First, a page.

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The Palindromes Are Coming! The Palindromes Are Coming! On:2002-12-14 09:10:28

2002 is an interesting year, digitally speaking, being represented, as it is, by a palindromic number. Now I'm sure you know all about palindromes, those strange exercises in not having a life wherein someone spends absolute ages working out a sentence that reads the same backwards as forwards---Look for example at 'Madam I'm Adam' which took (according to some theories) all the time since the beginning of the world to work out.

Or take the Napoleonic 'Able was I ere I saw Elba' which just goes to show the lamentable convolutions some of these unfortunates get themselves wound into especially when they manage the unusual feat of maintaining the word spaces in addition to the mere letters. Or then again there is the famous 'A man, a plan, a canal--Panama!' which some unknown sicko (and a sicko therefore who may, as far as you know, still be lurking in your neighbourhood) extended to:
A man, a plan, a canoe, pasta, heros, rajahs,
a coloratura, maps, snipe, percale, macaroni, a gag,
a banana bag, a tan, a tag, a banana bag again
(or a camel), a crepe, pins, Spam, a rut, a Rolo,
cash, a jar, sore hats, a peon, a canal--Panama!
And, not having THAT much of a life myself, I checked and, apart from the fact that he can't spell 'heroes', it does work letter for letter in both directions! Now this last example clearly shows the almost religious intensity of the Palindromist (or as I'm sure they would really rather be called for purely practical reasons, the Tsimord nilap, so expect to see that term in future self-referential palindromes) and that brings us right back to our beginning----that an interesting year is 2002.

You see my researches into palindromic numbers, specifically as they apply to dates have lead me to the inescapable conclusion that the world will end next Saturday or, if we do happen by some weirdness to still be here next Sunday, that because of the over-arching symmetry of the universe, next Saturday will be the mid-point of existence and that all we will then have to do is to find the exact date of creation and we will be able to multiply it by two and predict the exact date of The End---and I leave that calculation as a simple exercise for the listener.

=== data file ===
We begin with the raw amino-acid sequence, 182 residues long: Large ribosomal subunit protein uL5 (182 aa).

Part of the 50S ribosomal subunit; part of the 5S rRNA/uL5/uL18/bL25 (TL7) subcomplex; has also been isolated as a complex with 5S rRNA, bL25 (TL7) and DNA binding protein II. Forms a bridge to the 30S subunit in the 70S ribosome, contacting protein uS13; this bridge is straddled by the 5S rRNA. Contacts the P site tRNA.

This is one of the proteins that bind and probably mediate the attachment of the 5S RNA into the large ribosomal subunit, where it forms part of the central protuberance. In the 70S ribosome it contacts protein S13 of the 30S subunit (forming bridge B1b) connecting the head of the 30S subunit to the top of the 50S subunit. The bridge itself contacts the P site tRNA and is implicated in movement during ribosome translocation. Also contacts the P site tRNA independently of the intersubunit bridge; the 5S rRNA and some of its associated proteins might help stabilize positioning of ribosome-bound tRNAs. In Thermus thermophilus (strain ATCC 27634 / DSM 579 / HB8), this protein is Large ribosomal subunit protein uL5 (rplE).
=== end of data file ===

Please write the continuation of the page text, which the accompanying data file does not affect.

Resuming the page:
Let me now instead bring you into my esoteric world of higher mathematics and explain my reasoning. You may have noticed that the world is roundish, and (unless you are extremely cross eyed) that we have pretty precisely one Sun. This has given rise to our habit of having different times as we travel round the globe, largely to avoid the embarrassment of having things like dawn at, say, midnight or, even worse at eight o'clock in the evening. But, of course, for the convenience of travel and business and so forth we divide the globe up into time zones, but actually the real local time varies continuously so that at any moment you can find some line of longitude with any actual real time of day. And, of course too, for scientific purposes they use a single system UTC (which is really just a spiteful and anti-British way of saying Greenwich Mean Time, not that that matters now.)

Under this system the winter solstice is going to come at fourteen minutes past one on the morning of 22nd December. But if you followed my argument you'll see with horror that there is a line of longitude, 80Deg 35min 59sec which even more ominously is somewhere to the left of Buffalo, where the solstice falls at two minutes past eight on the evening of December 21st or in other words (and using, as I hope you all do, Military time) 20:02, 12/21, 2002 a palindrome made of three palindromes---surely this can mean nothing else than that the world will split in half (just to the left of Buffalo). . .

Cheerio for now and possibly ever
from Richard Howland-Bolton


November 2005---New Scientist has either stolen my word or convergently evolved it in it's Feedback column "Words for inverted actions ...our piece about emordnilap words - words that form a new word when spelt backwards, such as 'swap' and 'paws' (1 October)"

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